On the day that President Trump invited state lawmakers from Michigan to the White House to discuss the 2020 presidential election, two of the three-member state congressional delegation expressed their support for his efforts.
Rep. Dusty Johnson said he’s “not offended” that Trump wants to “have his day in court,” and that he and staff members have reviewed some of the filings.
“We don’t elect the president on the basis of which keyboard warrior sends a heavily-doctored video to the most people,” Johnson, a Republican, said. “On the left, I’ve got people trying to convince me that there are no irregularities or improprieties. On the right though, we also have a tremendous amount of misinformation.”
Johnson pointed to the large number of mail-in ballots in Pennsylvania and Georgia as examples of irregularities or improprieties that need to be worked through, but said he agreed there aren’t enough votes in question in the lawsuits to overturn the results in Nevada, Arizona or Georgia.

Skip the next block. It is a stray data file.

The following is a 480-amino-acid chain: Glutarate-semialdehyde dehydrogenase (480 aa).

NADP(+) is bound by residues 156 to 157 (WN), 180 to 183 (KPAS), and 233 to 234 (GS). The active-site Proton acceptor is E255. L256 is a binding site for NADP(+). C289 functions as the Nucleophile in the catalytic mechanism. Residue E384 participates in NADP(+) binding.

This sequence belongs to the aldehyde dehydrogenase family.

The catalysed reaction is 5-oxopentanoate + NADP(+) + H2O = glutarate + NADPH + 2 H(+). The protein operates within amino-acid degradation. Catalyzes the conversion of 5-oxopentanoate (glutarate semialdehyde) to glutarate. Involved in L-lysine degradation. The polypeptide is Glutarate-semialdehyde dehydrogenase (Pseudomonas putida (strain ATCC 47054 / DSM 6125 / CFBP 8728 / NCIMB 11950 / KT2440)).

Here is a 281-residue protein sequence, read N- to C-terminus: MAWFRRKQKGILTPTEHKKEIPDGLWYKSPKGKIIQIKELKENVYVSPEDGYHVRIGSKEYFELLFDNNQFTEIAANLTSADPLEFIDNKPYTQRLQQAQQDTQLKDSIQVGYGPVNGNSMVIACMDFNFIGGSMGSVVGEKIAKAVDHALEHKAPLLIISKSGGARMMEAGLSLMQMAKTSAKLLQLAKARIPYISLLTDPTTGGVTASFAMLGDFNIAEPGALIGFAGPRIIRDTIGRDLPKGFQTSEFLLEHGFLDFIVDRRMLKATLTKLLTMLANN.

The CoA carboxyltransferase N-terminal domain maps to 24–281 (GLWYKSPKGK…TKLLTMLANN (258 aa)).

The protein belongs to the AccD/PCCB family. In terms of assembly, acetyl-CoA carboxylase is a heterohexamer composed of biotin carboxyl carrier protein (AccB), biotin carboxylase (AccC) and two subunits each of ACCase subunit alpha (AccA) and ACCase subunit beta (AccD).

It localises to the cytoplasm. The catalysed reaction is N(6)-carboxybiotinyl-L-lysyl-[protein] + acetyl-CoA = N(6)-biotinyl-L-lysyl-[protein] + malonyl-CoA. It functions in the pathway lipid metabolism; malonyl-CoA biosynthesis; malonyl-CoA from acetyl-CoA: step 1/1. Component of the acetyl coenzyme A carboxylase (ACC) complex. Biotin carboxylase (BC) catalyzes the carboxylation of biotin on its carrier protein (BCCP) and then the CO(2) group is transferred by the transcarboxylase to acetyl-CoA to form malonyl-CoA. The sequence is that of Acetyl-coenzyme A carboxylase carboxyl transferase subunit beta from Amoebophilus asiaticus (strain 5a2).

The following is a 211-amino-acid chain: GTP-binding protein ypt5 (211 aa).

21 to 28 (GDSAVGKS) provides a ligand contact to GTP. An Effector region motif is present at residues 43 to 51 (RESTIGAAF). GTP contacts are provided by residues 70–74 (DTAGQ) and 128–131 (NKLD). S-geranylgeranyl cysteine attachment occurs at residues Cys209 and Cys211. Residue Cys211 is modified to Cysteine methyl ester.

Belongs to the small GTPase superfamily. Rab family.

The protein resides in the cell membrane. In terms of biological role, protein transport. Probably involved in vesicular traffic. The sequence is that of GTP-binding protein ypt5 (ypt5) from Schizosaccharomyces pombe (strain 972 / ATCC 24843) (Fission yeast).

“I’m not saying anything is crooked, but I am saying when you’ve got a big national election, you need to work through the process,” Johnson said. “I don’t blame the president for wanting to get to the bottom of it.”
Sen. Mike Rounds said “verification activities are only beginning now,” and media projections calling the race “are not the certification, but only what the news media thinks it should be.”
“Both candidates have access to the courts should they feel that there were improprieties in the election process,” Rounds, a Republican, said. “I fully support the president’s right to his legal interests and those of his supporters.”
Sen. John Thune, the second ranking Republican in the U.S. Senate, did not respond to a request for a comment.